If you want to learn about any particular technology you just need to read the basics. When you are familiar with the general ideas you can start building your own projects.

At this stage, it's very important to fight your perfectionism. Your approach will be suboptimal, and there are better ways of doing things, and that's fine. You are not required to craft perfect solutions, you just need to keep going and building things. Feeling comfortable with these imperfections will let you get out of your comfort zone and build useful models that will eventually let you create great software.

Build things, it's by far the easiest way of learning a new skill. If you don't know what to build, check the 'What to do next' section for project ideas.

Schedule your learning

Set some time aside every week (or day if you have the chance) for learning.

It doesn't matter if you have just 1 hour or 5 hours, what matters is that you do it regularly. If you learn just when you have spare time, you will never make it a habit.

Learning should become one of your priorities, so see it as an investment. A little bit of learning every day is much more effective than huge sessions once or twice per month. Your brain will have a much easier time if it needs to process a good amount of material daily instead of a huge chunk occasionally.

Set aside time blocks where you can focus 100% on learning: learning or practicing in a hurry doesn't work.

S.M.A.R.T little steps

S.M.A.R.T is an acronym created by George T. Doran in 1981 that encompasses the criteria good objectives should satisfy. As it happens with lots of things, it can also be applied to the process of learning a new skill. Try to chop the whole learning process into little steps with the following characteristics:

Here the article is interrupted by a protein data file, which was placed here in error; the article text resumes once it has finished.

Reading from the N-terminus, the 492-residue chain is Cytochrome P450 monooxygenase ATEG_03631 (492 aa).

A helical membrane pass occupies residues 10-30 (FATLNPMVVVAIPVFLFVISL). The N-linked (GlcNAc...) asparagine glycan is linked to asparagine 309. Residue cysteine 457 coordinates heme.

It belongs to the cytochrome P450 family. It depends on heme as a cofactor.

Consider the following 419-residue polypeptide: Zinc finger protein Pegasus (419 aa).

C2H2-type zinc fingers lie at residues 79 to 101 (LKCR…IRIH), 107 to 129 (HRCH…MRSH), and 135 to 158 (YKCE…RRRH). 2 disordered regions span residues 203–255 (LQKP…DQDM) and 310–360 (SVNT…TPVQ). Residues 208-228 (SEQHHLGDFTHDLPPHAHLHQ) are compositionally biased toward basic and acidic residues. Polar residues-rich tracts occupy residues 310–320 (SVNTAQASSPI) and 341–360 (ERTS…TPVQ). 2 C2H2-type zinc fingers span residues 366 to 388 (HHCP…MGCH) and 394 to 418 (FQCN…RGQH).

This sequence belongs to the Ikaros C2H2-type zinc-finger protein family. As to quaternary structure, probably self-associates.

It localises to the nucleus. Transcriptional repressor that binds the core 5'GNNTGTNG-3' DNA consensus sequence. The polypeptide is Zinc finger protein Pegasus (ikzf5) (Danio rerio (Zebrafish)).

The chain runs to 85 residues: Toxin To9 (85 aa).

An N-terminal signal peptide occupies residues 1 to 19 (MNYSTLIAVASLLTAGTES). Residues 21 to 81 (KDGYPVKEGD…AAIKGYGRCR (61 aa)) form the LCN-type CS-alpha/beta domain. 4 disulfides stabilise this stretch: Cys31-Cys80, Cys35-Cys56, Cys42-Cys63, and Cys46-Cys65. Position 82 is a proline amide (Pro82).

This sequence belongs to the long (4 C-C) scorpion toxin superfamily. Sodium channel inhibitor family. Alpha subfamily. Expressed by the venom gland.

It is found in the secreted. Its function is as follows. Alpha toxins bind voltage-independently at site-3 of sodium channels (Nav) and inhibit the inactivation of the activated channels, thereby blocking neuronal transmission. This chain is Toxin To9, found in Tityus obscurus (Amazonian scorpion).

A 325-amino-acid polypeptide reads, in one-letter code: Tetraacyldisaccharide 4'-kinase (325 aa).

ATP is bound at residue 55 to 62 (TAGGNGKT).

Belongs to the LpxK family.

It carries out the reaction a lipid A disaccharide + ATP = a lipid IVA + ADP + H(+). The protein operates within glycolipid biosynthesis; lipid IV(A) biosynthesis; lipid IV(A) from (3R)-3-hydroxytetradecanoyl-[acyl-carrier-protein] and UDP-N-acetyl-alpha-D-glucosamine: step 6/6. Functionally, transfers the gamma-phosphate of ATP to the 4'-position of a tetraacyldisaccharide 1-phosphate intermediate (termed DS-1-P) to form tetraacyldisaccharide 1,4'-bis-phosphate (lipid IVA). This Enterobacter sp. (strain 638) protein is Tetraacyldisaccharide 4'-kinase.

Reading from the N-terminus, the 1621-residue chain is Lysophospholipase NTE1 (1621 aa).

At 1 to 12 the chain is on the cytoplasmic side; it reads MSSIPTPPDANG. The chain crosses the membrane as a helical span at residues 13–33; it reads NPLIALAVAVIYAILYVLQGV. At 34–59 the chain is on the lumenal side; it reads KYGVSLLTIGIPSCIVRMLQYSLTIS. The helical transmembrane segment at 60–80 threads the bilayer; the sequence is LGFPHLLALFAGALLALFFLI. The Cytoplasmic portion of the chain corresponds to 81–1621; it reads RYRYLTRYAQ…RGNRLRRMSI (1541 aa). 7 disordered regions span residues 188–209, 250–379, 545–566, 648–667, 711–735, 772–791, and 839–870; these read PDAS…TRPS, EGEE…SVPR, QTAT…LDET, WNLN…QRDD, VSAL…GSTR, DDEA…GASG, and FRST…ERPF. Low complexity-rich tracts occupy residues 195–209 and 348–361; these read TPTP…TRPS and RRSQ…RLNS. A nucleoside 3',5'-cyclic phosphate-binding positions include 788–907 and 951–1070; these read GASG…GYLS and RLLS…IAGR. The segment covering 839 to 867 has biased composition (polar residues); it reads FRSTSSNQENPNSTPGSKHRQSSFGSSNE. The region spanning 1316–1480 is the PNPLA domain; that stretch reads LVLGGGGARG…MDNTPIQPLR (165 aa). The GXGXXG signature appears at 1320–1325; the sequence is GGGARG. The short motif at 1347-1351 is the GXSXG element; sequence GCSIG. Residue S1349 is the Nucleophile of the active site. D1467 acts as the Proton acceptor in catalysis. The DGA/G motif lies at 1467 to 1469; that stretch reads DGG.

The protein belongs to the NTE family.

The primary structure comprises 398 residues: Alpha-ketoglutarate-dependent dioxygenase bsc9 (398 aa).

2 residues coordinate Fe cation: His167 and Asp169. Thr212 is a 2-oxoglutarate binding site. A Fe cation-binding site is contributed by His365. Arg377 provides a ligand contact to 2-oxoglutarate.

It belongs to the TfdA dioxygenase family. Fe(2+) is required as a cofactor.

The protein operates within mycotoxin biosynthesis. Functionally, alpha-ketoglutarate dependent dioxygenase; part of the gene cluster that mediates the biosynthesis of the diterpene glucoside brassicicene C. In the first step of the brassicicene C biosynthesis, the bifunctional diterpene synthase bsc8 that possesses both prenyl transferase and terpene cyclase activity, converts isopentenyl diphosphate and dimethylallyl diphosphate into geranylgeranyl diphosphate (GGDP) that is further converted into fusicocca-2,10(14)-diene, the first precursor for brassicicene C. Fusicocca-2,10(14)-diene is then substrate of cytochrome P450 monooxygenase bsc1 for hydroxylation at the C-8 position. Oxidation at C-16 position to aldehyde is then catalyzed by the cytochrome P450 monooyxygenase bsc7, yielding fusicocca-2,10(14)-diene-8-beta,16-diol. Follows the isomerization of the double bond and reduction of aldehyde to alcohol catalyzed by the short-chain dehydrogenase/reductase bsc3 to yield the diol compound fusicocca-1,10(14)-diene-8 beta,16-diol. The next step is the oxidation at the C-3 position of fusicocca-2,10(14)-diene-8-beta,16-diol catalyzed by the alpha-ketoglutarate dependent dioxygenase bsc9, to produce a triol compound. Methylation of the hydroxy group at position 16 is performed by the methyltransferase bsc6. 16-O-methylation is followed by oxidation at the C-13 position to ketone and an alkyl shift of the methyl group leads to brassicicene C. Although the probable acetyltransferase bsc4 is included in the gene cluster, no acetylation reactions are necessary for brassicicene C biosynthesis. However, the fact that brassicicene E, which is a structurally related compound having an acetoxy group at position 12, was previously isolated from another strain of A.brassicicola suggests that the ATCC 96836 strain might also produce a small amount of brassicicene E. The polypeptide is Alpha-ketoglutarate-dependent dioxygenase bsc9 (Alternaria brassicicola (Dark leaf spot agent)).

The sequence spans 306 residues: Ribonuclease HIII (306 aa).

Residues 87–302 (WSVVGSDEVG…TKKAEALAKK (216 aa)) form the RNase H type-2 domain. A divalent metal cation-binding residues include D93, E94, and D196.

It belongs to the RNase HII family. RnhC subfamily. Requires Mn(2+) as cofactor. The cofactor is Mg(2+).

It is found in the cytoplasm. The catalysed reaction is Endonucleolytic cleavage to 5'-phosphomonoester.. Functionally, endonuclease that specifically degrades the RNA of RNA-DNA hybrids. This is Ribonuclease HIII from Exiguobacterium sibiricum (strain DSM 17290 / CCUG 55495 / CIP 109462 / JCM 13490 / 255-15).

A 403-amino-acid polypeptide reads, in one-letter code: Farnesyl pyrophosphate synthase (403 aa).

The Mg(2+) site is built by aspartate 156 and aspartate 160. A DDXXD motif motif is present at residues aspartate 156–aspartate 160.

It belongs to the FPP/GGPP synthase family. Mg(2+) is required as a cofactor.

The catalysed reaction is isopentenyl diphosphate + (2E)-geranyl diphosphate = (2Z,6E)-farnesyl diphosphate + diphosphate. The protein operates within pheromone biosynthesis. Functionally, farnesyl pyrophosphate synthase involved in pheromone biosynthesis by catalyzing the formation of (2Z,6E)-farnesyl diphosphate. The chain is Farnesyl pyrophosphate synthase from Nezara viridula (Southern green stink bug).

• S for specific: Define your goal and subtasks to a good level of detail. Instead of vague goals like 'I want to learn Ruby on Rails' go for something more specific, like: I want to be capable of writing an Instagram clone using Rails. Aiming for a moving target can be very demotivating. Instead, aim for specific goals, it will be much easier to keep yourself motivated and accountable.

  • M for measurable: Having measurable goals goes hand in hand with creating specific objectives. Being able to measure your progress is not only motivating but also helps you keep your efforts focused on the main goal. Make sure to split the process into smaller chunks you can complete on regular increments.

  • A for attainable: Your goals should be reasonably within your reach. Aiming for the impossible is just going to become a soul-killing death march that will make you hate the topic or skill you are trying to learn. This doesn't mean you should ditch your ambitions, it just means you should aim for milestones you can actually complete. Instead of aiming to become a guitar virtuoso in a year (not gonna happen) aim for the basic technique, scales, and chord shapes. This will keep you motivated while providing a foundation for your long-term goals.